Image provided by: University of Nebraska-Lincoln Libraries, Lincoln, NE
About The commoner. (Lincoln, Neb.) 1901-1923 | View Entire Issue (Jan. 1, 1915)
qtjn, fpp-jjy; w t
WILLIAM J. BRYAN, EDITOR AND PROPRIETOR
VOL. 15, NO. 1
Lincoln, Nebraska, January, 1915
Whole Number 669
In the last issue of The Commoner I expressed
the opinion that, this was not an opportune time
to propose a national prohibition amendment
not 'because of any objection to the principle in
volved (I stated I would vote for the amend
ment if submitted) but because the submission
of such an amendment at this time would 'divert
attention from other issues pressing for consid
eration, without advancing the cause of prohi
bition. On another page will be found the vote upon,
the amendment. It will be seen that while it
lacked? the two-thirds necessary to pass such a
resolution, it received a majority of eight a
striking proof of the growing tide, against the
liquor "business. '
- "Whleithe brewers and distillers are congrat
ulating, themselves that- the .prohibition -orce&
could not securo a two-thirds majority,, theyaro
ldoidn'with'Dlahched faces and trembling hearts'
upon the declaration, solemnly made on roll
call, that a clear majority of the people's rep
resentatives in congress are arrayed against
As it only requires a majority to pass laws, the
iliqiior interests see in the vote on the amend
ment the'laeginning of the end of their suprem
acy. The death knell of the saloon has been
sounded and it is only a question of a few years
when the business, now made an outlaw, will
be driven from the highways and forced into the.
secret places, where, after a few years more ot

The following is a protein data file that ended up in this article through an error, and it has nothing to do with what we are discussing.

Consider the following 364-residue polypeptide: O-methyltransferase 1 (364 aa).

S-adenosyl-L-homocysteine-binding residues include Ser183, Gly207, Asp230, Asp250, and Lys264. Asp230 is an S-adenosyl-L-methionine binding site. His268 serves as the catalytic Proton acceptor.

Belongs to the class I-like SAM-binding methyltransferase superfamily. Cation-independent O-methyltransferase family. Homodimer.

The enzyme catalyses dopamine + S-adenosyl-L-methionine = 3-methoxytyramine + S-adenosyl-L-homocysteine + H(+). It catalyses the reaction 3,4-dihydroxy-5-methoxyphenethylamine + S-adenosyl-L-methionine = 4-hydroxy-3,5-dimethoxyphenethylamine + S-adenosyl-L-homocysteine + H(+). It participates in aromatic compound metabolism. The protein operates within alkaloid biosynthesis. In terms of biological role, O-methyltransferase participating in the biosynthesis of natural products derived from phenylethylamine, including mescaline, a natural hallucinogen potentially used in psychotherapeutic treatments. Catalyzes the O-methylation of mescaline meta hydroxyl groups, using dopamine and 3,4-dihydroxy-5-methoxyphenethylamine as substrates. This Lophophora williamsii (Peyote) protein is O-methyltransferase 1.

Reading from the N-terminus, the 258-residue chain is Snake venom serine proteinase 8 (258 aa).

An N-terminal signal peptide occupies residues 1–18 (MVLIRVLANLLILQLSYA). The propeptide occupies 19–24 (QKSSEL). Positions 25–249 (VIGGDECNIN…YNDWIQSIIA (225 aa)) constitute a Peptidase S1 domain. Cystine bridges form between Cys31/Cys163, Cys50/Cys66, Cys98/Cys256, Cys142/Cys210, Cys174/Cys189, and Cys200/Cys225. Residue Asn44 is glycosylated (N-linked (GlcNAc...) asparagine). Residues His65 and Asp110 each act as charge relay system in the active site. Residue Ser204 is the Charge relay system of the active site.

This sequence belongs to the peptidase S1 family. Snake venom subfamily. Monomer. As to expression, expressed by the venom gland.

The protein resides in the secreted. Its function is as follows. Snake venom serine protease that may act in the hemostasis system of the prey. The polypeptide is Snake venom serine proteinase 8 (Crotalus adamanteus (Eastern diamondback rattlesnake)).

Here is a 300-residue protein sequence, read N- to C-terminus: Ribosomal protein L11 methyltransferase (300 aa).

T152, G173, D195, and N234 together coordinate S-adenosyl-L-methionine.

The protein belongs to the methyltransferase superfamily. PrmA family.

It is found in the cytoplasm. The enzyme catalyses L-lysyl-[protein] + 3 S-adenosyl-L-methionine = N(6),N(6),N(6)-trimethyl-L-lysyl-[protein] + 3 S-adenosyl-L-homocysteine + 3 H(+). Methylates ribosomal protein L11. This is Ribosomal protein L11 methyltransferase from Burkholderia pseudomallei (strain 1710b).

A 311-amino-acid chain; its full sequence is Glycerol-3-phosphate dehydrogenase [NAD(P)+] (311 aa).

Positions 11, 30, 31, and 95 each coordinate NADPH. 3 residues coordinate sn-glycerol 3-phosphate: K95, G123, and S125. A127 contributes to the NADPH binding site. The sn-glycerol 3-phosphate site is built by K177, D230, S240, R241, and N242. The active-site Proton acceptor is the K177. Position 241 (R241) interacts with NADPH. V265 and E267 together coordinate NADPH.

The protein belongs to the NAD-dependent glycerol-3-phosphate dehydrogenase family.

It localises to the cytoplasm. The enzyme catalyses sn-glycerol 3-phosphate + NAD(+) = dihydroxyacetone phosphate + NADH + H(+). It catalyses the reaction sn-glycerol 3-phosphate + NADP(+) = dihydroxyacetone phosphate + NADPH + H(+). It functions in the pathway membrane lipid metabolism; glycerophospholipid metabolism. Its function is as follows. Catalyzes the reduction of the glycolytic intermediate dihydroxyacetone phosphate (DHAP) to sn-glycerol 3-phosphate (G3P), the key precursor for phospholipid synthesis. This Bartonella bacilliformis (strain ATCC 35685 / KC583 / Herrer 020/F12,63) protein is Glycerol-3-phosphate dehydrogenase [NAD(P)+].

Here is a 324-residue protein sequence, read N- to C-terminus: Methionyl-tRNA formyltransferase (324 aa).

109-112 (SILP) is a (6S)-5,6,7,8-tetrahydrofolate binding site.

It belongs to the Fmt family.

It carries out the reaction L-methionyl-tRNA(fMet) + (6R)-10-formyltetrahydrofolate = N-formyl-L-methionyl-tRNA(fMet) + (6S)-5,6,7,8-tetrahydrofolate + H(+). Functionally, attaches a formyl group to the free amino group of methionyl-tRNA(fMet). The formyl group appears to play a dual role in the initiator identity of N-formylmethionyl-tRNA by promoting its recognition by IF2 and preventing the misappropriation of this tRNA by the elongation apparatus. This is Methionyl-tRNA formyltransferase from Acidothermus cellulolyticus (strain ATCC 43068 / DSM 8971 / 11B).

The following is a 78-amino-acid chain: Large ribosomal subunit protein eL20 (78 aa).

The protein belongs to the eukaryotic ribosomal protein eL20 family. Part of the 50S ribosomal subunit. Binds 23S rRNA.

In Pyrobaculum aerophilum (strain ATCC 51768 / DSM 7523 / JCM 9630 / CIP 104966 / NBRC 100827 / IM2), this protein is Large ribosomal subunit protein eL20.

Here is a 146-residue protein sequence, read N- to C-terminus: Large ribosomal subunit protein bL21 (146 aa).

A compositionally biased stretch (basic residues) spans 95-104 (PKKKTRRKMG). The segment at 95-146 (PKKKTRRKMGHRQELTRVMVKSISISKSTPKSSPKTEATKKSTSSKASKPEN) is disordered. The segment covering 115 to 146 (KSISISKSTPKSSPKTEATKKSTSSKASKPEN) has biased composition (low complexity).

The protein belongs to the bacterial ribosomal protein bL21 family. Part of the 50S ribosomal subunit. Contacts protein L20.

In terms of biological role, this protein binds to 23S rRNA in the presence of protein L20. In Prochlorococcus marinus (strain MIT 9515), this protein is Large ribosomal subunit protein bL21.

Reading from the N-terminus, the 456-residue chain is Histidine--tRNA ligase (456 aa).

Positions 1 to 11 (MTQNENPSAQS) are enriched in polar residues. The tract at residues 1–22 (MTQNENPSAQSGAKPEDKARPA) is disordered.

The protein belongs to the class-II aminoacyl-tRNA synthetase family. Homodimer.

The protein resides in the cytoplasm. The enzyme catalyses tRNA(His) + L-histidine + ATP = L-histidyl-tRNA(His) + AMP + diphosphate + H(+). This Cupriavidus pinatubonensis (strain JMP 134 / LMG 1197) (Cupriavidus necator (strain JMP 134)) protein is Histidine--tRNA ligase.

fugitive life it will meet its death. From now
-on the liquor business can consider itself a fu
gitive from justice, living in constant fear of
arrest and punishment.
Many who voted for the prohibition amend
ment were opposed to its submission t this
time, but, when compelled to vote yes or no, they
preferred to ally themselves with the temper
ance forces rather than run the risk of being
counted on the side of the saloon. Ttthers, who
have fought the liquor interests in their several
states, voted against the submission of the
amendment at this time because they preferred
to center the light on the states where it is .at
issue rather than to have the attack scattered
over the entire country. These will be for a
national amendment whenever they think the
time is ripe for such action and in the mean
time they will redouble their energies and en
ter with still more earnestness into the state
contests against the liquor interests. The tem
perance element will not deal harshly with the
man who voted "No," provided he is in the fore
front of the battle in his state, but woe unto the